If you haven’t been hiding under a rock you will have heard of the uproar over the recent data dump of diplomatic cables by Wikileaks. The dump and subsequent coverage, especially by the mainstream press, has created a firestorm of controversy as well as Julian Assenge being charge, or going to be charge with espionage by the U.S. government.

However it seems that the U.S. Government is happy with just that, and I am sure that there are some who would like to see Assenge hung from the highest yardarm possible but it also turns out that the government, or rather Senator Joe Lieberman through the Homeland Security and Governmental Affairs Committee, which he chairs, put pressure on amazon to boot Wikileaks from their servers.

The reason Wikileaks was using the Amazon A3 cloud hosting service was because it was a good way to make sure the Wikileaks site would be able to stay up under the continuing DoS attack. This is Senator Lieberman’s statement regarding the move by Amazon to kick Wikileaks off (via ReadWriteWeb):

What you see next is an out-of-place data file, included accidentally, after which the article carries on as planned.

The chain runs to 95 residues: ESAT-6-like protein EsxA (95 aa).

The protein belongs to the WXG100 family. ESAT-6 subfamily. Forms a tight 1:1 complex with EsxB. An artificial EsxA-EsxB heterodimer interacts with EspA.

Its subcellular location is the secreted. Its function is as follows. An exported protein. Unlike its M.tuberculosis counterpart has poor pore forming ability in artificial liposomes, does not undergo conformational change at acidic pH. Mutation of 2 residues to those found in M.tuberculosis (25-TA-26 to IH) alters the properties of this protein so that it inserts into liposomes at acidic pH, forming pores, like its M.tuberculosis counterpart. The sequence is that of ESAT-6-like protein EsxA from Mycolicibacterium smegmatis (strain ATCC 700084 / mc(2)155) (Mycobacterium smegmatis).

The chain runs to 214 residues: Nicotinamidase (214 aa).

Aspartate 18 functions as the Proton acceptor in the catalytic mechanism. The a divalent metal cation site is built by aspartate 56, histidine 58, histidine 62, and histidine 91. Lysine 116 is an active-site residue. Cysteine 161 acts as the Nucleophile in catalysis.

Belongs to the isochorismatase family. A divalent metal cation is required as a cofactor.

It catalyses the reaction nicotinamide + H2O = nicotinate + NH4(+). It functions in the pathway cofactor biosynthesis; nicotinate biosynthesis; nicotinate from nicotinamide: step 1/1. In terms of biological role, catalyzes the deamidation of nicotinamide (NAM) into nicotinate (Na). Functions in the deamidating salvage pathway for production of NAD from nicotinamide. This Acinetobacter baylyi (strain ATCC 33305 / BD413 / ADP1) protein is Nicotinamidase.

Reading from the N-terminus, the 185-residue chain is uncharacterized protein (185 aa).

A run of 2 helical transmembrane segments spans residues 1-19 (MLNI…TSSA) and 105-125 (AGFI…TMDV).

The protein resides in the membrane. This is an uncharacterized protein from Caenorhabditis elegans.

This morning Amazon informed my staff that it has ceased to host the Wikileaks website. I wish that Amazon had taken this action earlier based on Wikileaks’ previous publication of classified material. The company’s decision to cut off Wikileaks now is the right decision and should set the standard for other companies Wikileaks is using to distribute its illegally seized material. I call on any other company or organization that is hosting Wikileaks to immediately terminate its relationship with them. Wikileaks’ illegal, outrageous, and reckless acts have compromised our national security and put lives at risk around the world. No responsible company – whether American or foreign – should assist Wikileaks in its efforts to disseminate these stolen materials. I will be asking Amazon about the extent of its relationship with Wikileaks and what it and other web service providers will do in the future to ensure that their services are not used to distribute stolen, classified information.